The achievement of contact, immediation
A system of hideouts that help one overcome emotion
… no, we are kept apart by nothing but the thinnest stretch of water (says Narcissus to his shadow)
When medical officials declare, “the best way to prevent illness is to avoid being exposed to this virus”—that is, to “avoid close contact,” “to put distance between yourself and other people”—they express a profound principle: It is through intimacy that we endanger ourselves.  Suffering is inseparable from contact.
There is finally not only a reason for avoiding contact, but an argument against it.
Can we afford to touch? To breathe within range of one another? To share what is called “one space”? And if I cannot be intimate with others, am I allowed to be intimate with myself (remember that even touching my “eyes, nose, and mouth with unwashed hands” is prohibited by the medical guidelines)? But the point is not which contact is prohibited. Any contact is too close, and whether distantly or radically proximate, all contact participates in the “person-to-person” transmission of the virus. “If I could just be split from my own body!” is no longer the strangest longing in a lover, but the requisite of a healthy human.
Consider this: the economy of intimacy written into the word afford. The subtext reveals a collective investment in a health that mobilizes itself on the snuffing out of intimacy. How challenging contact is in the face of pathogens. The word afford forces intimacy to justify itself to our collective life.
Need we acknowledge the costly self-deceit involved in the taking of a standpoint (moral) on the difficulty of intimacy, the deceit, that is, that one is not affected out of the capacity to transform or modify the experience, that one is not already there (even and especially in the “safety of one’s home”), where there is no possibility of escape? Is it okay to give the difficulty, which we would rather designate a “problem,” over to medicine? The surgery of intimacy accounts for the fact that its pain is unbearable. All of a sudden, to share breath through air, through prayer, through the work of life and of living together where the near becomes one’s own, risks bending myself back on me, you over and against me in this habitus we share: that I could get you sick, that you could, in return, get me. A mysterious regulation of bodily traffic in space announces itself here, as we forgive those who trespass.
What is difficult, we forget, is not the virus, from which many of us can and will recover, but the nearness of another, for which we use the excuse of a virus to distance ourselves. I refer to the circle of exhalation, being within range of breath of one another—brutally humid—that we are, each of us, mandated to refuse.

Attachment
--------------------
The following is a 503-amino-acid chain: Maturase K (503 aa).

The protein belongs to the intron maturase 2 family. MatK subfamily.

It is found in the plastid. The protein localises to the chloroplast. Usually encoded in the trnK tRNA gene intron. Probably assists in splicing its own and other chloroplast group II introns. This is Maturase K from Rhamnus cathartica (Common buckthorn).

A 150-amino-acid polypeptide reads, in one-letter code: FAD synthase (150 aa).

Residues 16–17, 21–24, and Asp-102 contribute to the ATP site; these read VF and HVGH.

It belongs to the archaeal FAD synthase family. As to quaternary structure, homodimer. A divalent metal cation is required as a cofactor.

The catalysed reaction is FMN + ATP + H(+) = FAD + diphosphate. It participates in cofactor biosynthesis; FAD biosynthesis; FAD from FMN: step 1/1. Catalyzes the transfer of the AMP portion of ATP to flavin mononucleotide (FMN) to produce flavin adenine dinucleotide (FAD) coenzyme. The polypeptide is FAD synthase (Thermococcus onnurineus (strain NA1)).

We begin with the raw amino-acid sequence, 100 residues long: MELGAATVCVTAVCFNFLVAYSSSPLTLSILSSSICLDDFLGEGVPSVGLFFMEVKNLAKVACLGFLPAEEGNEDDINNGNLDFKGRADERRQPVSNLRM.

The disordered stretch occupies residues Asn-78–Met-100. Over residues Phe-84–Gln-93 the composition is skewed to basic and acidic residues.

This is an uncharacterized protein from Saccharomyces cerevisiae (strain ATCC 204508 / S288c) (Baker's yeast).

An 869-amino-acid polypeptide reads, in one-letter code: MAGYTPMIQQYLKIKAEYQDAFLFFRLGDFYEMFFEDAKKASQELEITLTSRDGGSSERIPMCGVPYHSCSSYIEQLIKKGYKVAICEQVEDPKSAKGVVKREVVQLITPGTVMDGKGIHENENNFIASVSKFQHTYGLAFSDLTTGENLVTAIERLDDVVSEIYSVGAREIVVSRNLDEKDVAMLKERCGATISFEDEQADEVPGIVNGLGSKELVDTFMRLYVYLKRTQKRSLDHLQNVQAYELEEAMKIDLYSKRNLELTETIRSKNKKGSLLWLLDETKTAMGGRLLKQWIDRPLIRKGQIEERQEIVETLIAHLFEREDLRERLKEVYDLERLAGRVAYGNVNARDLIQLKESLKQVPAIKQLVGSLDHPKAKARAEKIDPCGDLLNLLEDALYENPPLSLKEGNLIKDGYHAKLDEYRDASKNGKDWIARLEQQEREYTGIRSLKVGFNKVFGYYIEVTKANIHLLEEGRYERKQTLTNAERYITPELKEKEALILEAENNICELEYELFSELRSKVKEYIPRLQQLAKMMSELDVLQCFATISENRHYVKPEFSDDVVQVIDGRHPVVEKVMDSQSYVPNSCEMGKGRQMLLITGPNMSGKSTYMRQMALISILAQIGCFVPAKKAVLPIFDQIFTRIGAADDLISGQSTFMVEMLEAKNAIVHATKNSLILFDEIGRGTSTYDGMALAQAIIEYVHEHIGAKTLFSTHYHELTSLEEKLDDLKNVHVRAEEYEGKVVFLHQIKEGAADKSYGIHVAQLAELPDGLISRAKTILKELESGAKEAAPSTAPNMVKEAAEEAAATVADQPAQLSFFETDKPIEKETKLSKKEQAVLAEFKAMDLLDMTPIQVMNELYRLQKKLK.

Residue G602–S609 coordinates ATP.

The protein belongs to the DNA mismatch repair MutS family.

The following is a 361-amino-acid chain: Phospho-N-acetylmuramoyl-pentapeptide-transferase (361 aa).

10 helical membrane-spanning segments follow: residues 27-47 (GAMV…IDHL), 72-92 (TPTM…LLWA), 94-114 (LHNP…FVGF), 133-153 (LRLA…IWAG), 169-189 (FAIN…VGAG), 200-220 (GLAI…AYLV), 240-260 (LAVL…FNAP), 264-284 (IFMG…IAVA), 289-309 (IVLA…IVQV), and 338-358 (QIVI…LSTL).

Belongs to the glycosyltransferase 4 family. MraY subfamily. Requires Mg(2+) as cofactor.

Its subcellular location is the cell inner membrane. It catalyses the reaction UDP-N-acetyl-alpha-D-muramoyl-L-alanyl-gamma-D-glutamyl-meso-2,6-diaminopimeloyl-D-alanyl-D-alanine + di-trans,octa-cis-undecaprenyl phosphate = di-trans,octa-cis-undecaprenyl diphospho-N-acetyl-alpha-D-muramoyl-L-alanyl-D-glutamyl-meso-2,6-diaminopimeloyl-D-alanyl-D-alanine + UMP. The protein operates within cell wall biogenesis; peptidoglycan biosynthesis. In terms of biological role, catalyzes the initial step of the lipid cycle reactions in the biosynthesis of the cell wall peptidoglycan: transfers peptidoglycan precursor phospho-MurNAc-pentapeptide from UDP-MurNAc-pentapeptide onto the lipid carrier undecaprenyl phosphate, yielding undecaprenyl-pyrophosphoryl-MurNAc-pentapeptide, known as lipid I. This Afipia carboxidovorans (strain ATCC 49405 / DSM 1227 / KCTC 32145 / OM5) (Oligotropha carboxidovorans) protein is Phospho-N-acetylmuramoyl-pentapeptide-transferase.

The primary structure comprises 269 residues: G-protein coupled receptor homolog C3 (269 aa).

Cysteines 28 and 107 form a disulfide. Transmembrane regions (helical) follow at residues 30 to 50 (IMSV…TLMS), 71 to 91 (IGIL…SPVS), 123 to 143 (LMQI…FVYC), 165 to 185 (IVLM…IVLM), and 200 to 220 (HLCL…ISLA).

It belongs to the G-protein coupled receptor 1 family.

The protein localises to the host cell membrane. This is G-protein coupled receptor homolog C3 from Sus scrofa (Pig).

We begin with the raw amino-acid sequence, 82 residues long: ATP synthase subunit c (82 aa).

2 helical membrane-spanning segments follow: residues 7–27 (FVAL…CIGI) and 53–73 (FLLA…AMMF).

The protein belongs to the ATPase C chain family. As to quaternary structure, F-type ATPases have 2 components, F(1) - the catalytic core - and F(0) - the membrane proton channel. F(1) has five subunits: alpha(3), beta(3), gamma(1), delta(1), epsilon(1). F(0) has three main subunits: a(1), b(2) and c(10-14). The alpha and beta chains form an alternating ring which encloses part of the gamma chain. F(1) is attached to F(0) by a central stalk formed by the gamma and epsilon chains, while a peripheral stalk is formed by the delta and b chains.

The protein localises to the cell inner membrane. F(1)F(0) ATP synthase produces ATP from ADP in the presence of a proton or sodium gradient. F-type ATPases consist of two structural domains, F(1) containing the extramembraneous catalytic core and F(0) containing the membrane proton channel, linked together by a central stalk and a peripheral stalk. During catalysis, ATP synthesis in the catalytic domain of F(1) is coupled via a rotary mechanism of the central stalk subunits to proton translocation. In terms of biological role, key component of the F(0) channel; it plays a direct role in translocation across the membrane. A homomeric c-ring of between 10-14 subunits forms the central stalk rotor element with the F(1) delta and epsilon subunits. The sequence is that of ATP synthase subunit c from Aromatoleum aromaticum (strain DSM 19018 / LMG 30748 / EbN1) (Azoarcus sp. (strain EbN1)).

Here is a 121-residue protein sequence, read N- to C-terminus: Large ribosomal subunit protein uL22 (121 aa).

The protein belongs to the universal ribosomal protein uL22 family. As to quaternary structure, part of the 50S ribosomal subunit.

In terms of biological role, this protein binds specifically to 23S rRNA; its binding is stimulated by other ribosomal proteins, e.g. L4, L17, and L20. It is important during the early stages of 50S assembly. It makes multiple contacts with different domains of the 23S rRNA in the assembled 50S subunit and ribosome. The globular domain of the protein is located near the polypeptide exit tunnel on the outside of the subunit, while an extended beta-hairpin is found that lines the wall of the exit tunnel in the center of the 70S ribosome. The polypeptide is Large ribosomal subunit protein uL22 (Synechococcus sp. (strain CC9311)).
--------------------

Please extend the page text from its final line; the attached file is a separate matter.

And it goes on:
If current circumstances have accomplished anything, it is not to disclose us as too proximate to one another. It is, on the contrary, to disclose what always already was the case: opacity. Us as opaque to one another. Once the “avoid close contact” prohibition is lifted and we can go back to how things were, what will we actually go back to? An everyday more proximate, more embodied, less distanced from each other, or an everyday in which the question is refused all over, as we move on under the guise of “renewed” contact? Contact will never be renewed. How could it be? The prefix re- would imply, utopically, that there was a first place, a sphere of closeness, where we knew about the world of contact and were acquainted with each other. But have we ever known how to touch and receive touch, how to respond entirely to the profound, because forbidden, invitation of “Let’s meet”?
When we stand over against each other in active mutuality, the intercourse risks rapid transmission, an intensity which the entire bodily and mental experience would verify. Nothing fits into itself, and what helps the illness along is contact, the experience of uncontrolled intending, the feeling of such a link. Causing new cases are the existing ones: n is itself a factor in its own change. To stay with the problem—to refuse, as it were, its forfeiture to medicine—is to risk disclosing not only its illegibility, but our illegibility to one another. Not for nothing did Jacques Lacan point out a curious homology between pain and the motor reaction. What is devastating is not transmission, but vibration at the nodal point of contact, the holding without touching at which oscillation swallows us whole in percussive stillness. Staccato, a trembling that never leaves one still, even as it stills, allowing a poetic notation of pain to be preserved. Poetic because, there, pain refuses elaboration, not even on how suffering feels in our chests, not even on how it feels to breathe. And yet, the body resounds.